To work properly a bicycle helmet must fit properly and be cared for
- The helmet should sit level on the head, covering the forehead in front. (picture)
- The chin strap splitter should lie right under the ears. (more
- All straps should lie flat, not be twisted
- The chin straps should be tight enough to allow only one finger between
the strap and neck -- without choking.
- The helmet shouldn't rock from side to side.
- The helmet should rock slightly forwards and backwards. If it can
lift up off the forehead or come down over the eyebrows it needs further
- Trim loose ends of overlapping straps or tack down with duct tape or
- Add-on stickers and paint are cute but can affect the strength of the
shell and may void the warranty.
Now you have to wear it. A helmet on the handlebars does nobody any
When to replace a helmet:
BHSI guide to when to
an old helmet
To learn more about the consequences of a head
injury click here.
The Death of Karyn
by Lenny Hayes
Kirkland Police Department, WA. USA
I had ridden over the exact spot that morning on my training ride. The gray ashes of
emergency road flares were still lying in the street. Along lane of traffic there is a
marked bicycle path with a slight downhill grade. It is a stretch where you can run in
your big gears and really move. The only thing you have to watch for is traffic emerging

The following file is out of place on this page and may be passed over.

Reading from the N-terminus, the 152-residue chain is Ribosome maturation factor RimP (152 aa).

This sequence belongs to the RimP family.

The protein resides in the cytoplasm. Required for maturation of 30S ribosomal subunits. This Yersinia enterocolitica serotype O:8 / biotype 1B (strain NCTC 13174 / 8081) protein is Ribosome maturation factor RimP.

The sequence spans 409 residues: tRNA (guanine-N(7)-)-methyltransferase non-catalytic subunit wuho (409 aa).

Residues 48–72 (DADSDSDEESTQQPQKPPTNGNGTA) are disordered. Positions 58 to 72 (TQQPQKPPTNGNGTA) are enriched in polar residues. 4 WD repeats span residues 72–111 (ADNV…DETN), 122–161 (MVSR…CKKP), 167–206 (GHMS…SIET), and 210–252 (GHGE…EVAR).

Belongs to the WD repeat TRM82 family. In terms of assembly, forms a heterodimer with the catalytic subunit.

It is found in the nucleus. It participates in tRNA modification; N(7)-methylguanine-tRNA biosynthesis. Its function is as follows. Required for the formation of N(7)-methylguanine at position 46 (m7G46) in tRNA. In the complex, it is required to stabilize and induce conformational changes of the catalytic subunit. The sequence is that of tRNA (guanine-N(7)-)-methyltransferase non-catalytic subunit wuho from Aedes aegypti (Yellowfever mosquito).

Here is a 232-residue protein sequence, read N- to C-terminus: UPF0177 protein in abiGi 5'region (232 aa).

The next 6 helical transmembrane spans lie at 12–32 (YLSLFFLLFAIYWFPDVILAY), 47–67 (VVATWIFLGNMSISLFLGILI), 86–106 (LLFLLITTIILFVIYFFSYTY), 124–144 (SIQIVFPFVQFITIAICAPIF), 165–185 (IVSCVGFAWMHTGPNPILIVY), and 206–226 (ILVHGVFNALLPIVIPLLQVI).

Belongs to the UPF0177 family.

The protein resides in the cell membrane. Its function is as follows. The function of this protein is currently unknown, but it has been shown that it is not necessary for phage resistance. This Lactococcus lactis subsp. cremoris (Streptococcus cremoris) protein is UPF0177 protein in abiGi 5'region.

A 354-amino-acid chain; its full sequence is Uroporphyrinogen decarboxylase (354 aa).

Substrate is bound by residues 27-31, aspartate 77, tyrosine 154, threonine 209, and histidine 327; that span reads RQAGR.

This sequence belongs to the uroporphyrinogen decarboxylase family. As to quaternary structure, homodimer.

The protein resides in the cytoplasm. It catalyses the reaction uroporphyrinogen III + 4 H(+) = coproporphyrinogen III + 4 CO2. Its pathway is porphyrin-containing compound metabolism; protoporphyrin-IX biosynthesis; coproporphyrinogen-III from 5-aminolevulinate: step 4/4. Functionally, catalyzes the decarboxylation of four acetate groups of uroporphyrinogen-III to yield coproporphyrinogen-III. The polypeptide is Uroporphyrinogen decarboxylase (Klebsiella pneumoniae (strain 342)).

from the cross streets, all of which are controlled by stop signs. It is not usually a
dangerous place. I wondered, though, about the road flares.
When I arrived at work that morning I found out about the flares. One of my jobs as a
detective is to assist the Traffic Fatality Squad. There had been an accident. I was
assigned the detail of photographing the victim who was in a deep coma in the Intensive
Care Unit (ICU) of the hospital--she was a "Jane Doe". A car-bicycle accident
had occurred. The young woman cyclist had been thrown to the pavement and had suffered
severe head injuries. The paramedic were unable to revive her at the scene. She carried no
identification and as yet no one had come forward to report the young woman missing.
I went to the hospital and spoke with the nurse in the ICU--they held little hope. The
patient was "brain dead". Kept alive on a support system until the next-of-kin
could make a decision to let her die peacefully, never to regain consciousness. I had to
stand on a stool in order to get above the bed to photograph her. Tubes ran into her nose